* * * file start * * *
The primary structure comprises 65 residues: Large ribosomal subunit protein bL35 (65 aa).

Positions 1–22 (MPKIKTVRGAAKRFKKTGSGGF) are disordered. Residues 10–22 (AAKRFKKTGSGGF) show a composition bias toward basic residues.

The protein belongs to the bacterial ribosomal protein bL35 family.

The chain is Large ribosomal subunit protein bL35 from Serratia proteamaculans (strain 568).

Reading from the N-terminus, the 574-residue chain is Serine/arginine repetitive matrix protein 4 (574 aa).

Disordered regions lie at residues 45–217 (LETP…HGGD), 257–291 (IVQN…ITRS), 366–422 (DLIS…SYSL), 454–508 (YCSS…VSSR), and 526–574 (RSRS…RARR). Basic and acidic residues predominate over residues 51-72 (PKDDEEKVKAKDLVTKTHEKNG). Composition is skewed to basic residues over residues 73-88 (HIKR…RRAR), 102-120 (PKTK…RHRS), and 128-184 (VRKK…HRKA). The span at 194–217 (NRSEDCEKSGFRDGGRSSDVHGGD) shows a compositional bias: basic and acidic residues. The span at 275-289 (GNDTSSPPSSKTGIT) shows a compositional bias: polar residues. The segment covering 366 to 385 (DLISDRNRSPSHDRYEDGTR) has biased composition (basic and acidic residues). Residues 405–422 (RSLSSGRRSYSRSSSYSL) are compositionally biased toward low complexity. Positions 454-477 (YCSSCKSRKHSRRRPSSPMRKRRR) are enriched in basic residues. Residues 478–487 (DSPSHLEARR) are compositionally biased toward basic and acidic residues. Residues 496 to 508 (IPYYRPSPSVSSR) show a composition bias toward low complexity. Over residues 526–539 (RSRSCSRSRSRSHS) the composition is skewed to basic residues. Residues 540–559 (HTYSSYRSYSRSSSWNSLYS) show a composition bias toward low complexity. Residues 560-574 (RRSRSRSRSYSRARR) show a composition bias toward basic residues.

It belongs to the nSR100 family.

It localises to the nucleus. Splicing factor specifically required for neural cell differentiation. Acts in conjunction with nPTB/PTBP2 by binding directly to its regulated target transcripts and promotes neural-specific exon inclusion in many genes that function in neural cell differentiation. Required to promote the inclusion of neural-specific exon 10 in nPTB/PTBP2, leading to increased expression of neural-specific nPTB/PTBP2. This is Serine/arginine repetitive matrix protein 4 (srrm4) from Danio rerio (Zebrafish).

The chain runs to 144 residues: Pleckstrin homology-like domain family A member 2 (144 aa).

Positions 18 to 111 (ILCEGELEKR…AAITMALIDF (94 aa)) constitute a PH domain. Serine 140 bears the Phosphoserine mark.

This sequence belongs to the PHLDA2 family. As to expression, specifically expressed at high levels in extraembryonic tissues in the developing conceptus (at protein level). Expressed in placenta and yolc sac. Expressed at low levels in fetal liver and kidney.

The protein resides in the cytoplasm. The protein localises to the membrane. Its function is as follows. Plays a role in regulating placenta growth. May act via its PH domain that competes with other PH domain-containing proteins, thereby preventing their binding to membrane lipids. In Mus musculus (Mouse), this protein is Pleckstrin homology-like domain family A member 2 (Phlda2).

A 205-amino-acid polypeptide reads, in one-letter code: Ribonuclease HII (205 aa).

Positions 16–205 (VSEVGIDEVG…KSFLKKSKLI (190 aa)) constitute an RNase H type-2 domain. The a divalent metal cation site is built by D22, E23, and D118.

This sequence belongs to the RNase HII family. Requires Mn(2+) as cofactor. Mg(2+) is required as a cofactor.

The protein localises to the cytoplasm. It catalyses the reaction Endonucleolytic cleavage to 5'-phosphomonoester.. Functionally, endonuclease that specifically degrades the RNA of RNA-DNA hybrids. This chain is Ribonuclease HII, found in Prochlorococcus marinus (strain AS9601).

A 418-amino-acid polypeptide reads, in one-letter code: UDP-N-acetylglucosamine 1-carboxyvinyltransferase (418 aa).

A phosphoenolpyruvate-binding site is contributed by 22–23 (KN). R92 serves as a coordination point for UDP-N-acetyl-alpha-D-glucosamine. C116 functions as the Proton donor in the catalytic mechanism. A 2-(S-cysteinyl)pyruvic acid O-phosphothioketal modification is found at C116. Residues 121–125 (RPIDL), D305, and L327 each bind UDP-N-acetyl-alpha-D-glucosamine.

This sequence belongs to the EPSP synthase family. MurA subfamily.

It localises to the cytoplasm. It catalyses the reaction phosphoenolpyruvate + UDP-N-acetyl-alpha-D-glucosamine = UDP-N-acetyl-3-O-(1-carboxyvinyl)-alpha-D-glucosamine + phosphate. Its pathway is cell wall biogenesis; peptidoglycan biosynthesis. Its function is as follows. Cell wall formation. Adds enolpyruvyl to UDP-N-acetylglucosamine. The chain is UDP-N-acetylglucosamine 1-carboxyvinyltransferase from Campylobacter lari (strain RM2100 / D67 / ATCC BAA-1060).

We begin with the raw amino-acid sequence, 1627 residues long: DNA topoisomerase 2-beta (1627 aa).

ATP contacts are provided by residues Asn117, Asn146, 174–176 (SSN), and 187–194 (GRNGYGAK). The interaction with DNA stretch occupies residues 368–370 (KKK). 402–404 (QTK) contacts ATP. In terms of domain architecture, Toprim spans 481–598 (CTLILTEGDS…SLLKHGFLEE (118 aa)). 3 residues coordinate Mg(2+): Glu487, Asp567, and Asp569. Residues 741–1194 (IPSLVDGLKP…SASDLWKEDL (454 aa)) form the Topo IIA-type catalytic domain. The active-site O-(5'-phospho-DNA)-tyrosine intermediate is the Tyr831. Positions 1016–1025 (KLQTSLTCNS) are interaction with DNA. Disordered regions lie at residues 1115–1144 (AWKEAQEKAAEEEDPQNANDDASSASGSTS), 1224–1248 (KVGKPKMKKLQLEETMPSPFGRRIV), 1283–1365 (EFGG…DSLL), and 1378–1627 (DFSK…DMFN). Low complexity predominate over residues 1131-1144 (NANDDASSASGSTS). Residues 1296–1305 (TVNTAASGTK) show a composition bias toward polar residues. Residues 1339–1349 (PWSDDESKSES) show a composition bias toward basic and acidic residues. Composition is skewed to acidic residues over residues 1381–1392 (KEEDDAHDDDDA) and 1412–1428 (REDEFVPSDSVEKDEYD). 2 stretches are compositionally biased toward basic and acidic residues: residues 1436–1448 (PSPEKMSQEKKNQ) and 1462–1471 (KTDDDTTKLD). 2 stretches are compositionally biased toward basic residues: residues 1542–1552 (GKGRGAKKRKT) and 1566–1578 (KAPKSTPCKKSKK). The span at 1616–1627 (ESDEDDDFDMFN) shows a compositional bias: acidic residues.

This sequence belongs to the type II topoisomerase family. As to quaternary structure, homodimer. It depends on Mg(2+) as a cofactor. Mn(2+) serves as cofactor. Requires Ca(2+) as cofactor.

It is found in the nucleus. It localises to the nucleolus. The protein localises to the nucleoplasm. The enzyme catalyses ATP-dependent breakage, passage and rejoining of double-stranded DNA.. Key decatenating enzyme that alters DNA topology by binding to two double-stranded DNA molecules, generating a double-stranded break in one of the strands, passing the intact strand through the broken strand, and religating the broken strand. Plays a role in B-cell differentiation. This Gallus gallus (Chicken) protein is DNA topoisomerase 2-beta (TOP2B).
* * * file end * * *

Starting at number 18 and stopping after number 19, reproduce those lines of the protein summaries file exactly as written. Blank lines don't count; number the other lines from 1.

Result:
A phosphoenolpyruvate-binding site is contributed by 22–23 (KN). R92 serves as a coordination point for UDP-N-acetyl-alpha-D-glucosamine. C116 functions as the Proton donor in the catalytic mechanism. A 2-(S-cysteinyl)pyruvic acid O-phosphothioketal modification is found at C116. Residues 121–125 (RPIDL), D305, and L327 each bind UDP-N-acetyl-alpha-D-glucosamine.

This sequence belongs to the EPSP synthase family. MurA subfamily.